Book Image

Extending Power BI with Python and R

By : Luca Zavarella
Book Image

Extending Power BI with Python and R

By: Luca Zavarella

Overview of this book

Python and R allow you to extend Power BI capabilities to simplify ingestion and transformation activities, enhance dashboards, and highlight insights. With this book, you'll be able to make your artifacts far more interesting and rich in insights using analytical languages. You'll start by learning how to configure your Power BI environment to use your Python and R scripts. The book then explores data ingestion and data transformation extensions, and advances to focus on data augmentation and data visualization. You'll understand how to import data from external sources and transform them using complex algorithms. The book helps you implement personal data de-identification methods such as pseudonymization, anonymization, and masking in Power BI. You'll be able to call external APIs to enrich your data much more quickly using Python programming and R programming. Later, you'll learn advanced Python and R techniques to perform in-depth analysis and extract valuable information using statistics and machine learning. You'll also understand the main statistical features of datasets by plotting multiple visual graphs in the process of creating a machine learning model. By the end of this book, you’ll be able to enrich your Power BI data models and visualizations using complex algorithms in Python and R.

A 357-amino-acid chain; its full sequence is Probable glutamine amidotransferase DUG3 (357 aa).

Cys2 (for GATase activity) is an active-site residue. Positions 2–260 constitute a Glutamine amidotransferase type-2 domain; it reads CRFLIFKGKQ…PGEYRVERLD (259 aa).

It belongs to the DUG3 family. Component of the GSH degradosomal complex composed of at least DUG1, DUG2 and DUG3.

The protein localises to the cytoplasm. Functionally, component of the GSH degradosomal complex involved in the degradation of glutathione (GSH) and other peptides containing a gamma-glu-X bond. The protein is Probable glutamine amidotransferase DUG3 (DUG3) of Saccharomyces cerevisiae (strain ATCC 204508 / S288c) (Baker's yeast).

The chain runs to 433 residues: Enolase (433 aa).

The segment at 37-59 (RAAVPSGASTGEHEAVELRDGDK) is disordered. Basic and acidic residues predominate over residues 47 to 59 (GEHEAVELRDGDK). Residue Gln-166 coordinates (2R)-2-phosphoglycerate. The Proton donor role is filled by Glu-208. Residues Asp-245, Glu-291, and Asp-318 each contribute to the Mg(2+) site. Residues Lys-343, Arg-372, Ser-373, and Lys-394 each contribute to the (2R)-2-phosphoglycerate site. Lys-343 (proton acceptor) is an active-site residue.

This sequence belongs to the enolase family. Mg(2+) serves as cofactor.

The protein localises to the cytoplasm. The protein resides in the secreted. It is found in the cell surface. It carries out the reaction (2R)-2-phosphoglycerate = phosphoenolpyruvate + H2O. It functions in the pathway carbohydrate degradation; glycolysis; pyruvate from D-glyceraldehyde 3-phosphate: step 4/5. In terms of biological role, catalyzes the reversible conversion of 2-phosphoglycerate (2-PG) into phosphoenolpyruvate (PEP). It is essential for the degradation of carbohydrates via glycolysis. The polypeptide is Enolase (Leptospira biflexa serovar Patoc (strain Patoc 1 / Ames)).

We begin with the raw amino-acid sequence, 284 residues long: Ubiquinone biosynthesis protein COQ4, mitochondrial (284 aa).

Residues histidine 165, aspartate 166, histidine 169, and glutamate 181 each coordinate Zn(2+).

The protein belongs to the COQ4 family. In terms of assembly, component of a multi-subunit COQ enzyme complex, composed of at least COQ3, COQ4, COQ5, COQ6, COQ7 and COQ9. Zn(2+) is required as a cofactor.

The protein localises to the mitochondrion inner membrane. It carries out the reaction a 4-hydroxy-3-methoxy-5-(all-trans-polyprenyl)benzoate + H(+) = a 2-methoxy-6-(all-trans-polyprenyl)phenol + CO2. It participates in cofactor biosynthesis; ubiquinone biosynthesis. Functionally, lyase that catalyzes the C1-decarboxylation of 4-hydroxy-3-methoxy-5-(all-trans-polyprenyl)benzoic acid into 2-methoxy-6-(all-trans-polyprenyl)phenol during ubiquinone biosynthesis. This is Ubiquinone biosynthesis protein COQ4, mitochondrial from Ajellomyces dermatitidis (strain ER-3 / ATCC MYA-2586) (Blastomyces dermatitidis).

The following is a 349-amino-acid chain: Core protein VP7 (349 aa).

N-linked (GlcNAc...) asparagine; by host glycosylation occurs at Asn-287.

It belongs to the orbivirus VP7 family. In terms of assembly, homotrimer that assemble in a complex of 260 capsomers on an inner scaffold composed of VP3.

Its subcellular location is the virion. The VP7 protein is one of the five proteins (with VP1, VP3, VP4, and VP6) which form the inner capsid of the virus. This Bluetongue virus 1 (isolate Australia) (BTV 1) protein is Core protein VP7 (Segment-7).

Table of Contents (22 chapters)
Section 1: Best Practices for Using R and Python in Power BI
Section 2: Data Ingestion and Transformation with R and Python in Power BI
Section 3: Data Enrichment with R and Python in Power BI
Section 3: Data Visualization with R in Power BI

The available Python engines

As with R, there are several distributions you can install for Python: standard Python, ActivePython, Anaconda, and so on. Typically, "pure" developers download the latest version of the Python engine from, and then install various community-developed packages useful for their projects from the Python Package Index (PyPI). Other vendors, such as ActiveState and Anaconda, pre-package a specific version of the Python engine with a set of packages for the purpose of accelerating a project's startup. While the standard Python and ActiveState distributions are more aimed at general-purpose developers, Anaconda is the distribution preferred by data scientists and by those who work more closely with machine learning projects. In turn, Anaconda comes in two distinct distributions itself: Anaconda and Miniconda.

The Anaconda distribution, with its more than 150 included packages, can be considered to be the best do-it-yourself...